Smiths’ accomplishment predates that of Winkler by only a year, but that’s enough to attribute the official birth of rock climbing as a sport to the British.
Rock Climbing Becomes Its Own Sport
Due to the accomplishments of Smith and Winkler, rock climbing began to be officially practiced as a distinct hobby throughout many areas of Europe. It would be another thirty years before the practice would start to gain any sort of traction in the United States.
Importantly, during this time, rock climbing began to consistently diverge from its parent sport of mountaineering. The focus of rock climbing focused more and more over the climbing itself, without establishing an end goal—such as reaching the peak—in mind.
Thirty years after the introduction of the sport of rock climbing into the United States, the practice had finally built enough of a reputation to distance itself from mountaineering in the public’s eye.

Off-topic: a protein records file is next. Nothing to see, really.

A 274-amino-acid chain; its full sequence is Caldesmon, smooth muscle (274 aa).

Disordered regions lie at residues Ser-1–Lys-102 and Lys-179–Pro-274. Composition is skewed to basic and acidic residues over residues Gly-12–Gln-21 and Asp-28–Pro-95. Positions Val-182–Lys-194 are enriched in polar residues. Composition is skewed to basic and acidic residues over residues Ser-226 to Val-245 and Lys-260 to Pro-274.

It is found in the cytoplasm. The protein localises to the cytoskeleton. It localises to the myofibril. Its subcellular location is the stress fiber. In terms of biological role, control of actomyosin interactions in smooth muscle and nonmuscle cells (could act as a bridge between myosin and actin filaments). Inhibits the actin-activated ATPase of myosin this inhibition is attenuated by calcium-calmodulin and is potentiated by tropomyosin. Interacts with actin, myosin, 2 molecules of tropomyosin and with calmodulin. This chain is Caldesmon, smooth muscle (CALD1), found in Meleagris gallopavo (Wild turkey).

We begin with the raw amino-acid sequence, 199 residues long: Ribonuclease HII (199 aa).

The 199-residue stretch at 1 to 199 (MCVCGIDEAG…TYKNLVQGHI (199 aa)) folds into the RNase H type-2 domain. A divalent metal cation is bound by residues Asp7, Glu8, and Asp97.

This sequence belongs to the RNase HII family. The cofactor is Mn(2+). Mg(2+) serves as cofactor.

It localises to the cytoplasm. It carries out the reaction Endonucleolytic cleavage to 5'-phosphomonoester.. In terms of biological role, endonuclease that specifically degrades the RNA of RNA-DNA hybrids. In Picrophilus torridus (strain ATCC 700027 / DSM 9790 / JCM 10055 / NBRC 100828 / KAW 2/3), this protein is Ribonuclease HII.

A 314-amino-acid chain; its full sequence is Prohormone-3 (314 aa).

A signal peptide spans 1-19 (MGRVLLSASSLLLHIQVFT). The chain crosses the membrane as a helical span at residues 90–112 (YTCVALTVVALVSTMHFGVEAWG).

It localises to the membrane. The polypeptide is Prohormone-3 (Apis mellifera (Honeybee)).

The 1950s witnessed an explosion of rock climbing popularity, as new grading systems, techniques, and equipment helped bring the sport to previously-unseen levels.
As public interest continued to rise across the globe, rock climbing became increasingly safer, as researchers worked to produce upgraded equipment.
Throughout the latter half of the twentieth century, rock climbing saw a meteoric rise in popularity and respect. During this time, the sport underwent a period of rapid development, as techniques and practices were refined to hone the practice.
Because of the free flow of ideas and of the popularity of rock climbing, the first indoor rock climbing wall was built at The Ullswater School in England in 1960.
The production of this rock-climbing wall changed the face of the sport forever, as it gave aspiring athletes a new method of competition. Additionally, it provided a training ground for experienced climbers who looked to practice and hone their techniques in a safer setting.